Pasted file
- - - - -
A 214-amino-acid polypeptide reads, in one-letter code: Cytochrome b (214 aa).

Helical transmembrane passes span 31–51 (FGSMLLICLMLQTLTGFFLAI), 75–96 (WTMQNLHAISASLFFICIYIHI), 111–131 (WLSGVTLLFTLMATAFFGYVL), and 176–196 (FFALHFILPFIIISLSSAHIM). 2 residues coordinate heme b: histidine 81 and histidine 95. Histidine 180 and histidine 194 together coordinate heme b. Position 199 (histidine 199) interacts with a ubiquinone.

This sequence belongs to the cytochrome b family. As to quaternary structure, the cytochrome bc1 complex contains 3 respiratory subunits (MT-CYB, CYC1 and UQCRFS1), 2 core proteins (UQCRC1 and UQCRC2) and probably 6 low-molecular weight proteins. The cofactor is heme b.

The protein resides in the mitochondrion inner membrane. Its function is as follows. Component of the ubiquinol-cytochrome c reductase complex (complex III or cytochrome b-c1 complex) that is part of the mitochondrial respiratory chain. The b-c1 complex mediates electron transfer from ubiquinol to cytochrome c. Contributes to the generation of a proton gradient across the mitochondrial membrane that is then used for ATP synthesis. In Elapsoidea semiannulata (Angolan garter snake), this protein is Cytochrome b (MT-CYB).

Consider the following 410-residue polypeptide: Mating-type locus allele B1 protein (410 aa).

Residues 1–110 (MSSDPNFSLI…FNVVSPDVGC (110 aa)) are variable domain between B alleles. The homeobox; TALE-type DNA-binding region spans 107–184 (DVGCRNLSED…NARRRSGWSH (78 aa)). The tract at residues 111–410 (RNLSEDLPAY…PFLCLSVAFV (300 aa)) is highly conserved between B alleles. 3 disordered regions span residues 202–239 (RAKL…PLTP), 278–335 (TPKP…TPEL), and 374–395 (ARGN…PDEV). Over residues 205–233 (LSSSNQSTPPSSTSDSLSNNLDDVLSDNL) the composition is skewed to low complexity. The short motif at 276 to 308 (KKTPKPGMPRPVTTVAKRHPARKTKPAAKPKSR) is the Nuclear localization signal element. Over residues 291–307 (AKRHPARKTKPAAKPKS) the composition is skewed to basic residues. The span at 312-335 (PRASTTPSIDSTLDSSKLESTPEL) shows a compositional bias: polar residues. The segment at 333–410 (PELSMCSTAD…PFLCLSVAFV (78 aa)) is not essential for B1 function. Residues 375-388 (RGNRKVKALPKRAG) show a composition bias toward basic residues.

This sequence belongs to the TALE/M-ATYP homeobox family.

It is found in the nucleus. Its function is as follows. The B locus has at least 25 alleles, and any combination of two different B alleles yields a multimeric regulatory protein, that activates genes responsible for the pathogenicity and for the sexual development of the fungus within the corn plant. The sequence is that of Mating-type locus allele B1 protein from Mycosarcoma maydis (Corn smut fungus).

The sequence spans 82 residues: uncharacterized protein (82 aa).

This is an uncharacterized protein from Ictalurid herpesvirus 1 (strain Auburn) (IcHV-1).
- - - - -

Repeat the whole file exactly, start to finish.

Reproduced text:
A 214-amino-acid polypeptide reads, in one-letter code: Cytochrome b (214 aa).

Helical transmembrane passes span 31–51 (FGSMLLICLMLQTLTGFFLAI), 75–96 (WTMQNLHAISASLFFICIYIHI), 111–131 (WLSGVTLLFTLMATAFFGYVL), and 176–196 (FFALHFILPFIIISLSSAHIM). 2 residues coordinate heme b: histidine 81 and histidine 95. Histidine 180 and histidine 194 together coordinate heme b. Position 199 (histidine 199) interacts with a ubiquinone.

This sequence belongs to the cytochrome b family. As to quaternary structure, the cytochrome bc1 complex contains 3 respiratory subunits (MT-CYB, CYC1 and UQCRFS1), 2 core proteins (UQCRC1 and UQCRC2) and probably 6 low-molecular weight proteins. The cofactor is heme b.

The protein resides in the mitochondrion inner membrane. Its function is as follows. Component of the ubiquinol-cytochrome c reductase complex (complex III or cytochrome b-c1 complex) that is part of the mitochondrial respiratory chain. The b-c1 complex mediates electron transfer from ubiquinol to cytochrome c. Contributes to the generation of a proton gradient across the mitochondrial membrane that is then used for ATP synthesis. In Elapsoidea semiannulata (Angolan garter snake), this protein is Cytochrome b (MT-CYB).

Consider the following 410-residue polypeptide: Mating-type locus allele B1 protein (410 aa).

Residues 1–110 (MSSDPNFSLI…FNVVSPDVGC (110 aa)) are variable domain between B alleles. The homeobox; TALE-type DNA-binding region spans 107–184 (DVGCRNLSED…NARRRSGWSH (78 aa)). The tract at residues 111–410 (RNLSEDLPAY…PFLCLSVAFV (300 aa)) is highly conserved between B alleles. 3 disordered regions span residues 202–239 (RAKL…PLTP), 278–335 (TPKP…TPEL), and 374–395 (ARGN…PDEV). Over residues 205–233 (LSSSNQSTPPSSTSDSLSNNLDDVLSDNL) the composition is skewed to low complexity. The short motif at 276 to 308 (KKTPKPGMPRPVTTVAKRHPARKTKPAAKPKSR) is the Nuclear localization signal element. Over residues 291–307 (AKRHPARKTKPAAKPKS) the composition is skewed to basic residues. The span at 312-335 (PRASTTPSIDSTLDSSKLESTPEL) shows a compositional bias: polar residues. The segment at 333–410 (PELSMCSTAD…PFLCLSVAFV (78 aa)) is not essential for B1 function. Residues 375-388 (RGNRKVKALPKRAG) show a composition bias toward basic residues.

This sequence belongs to the TALE/M-ATYP homeobox family.

It is found in the nucleus. Its function is as follows. The B locus has at least 25 alleles, and any combination of two different B alleles yields a multimeric regulatory protein, that activates genes responsible for the pathogenicity and for the sexual development of the fungus within the corn plant. The sequence is that of Mating-type locus allele B1 protein from Mycosarcoma maydis (Corn smut fungus).

The sequence spans 82 residues: uncharacterized protein (82 aa).

This is an uncharacterized protein from Ictalurid herpesvirus 1 (strain Auburn) (IcHV-1).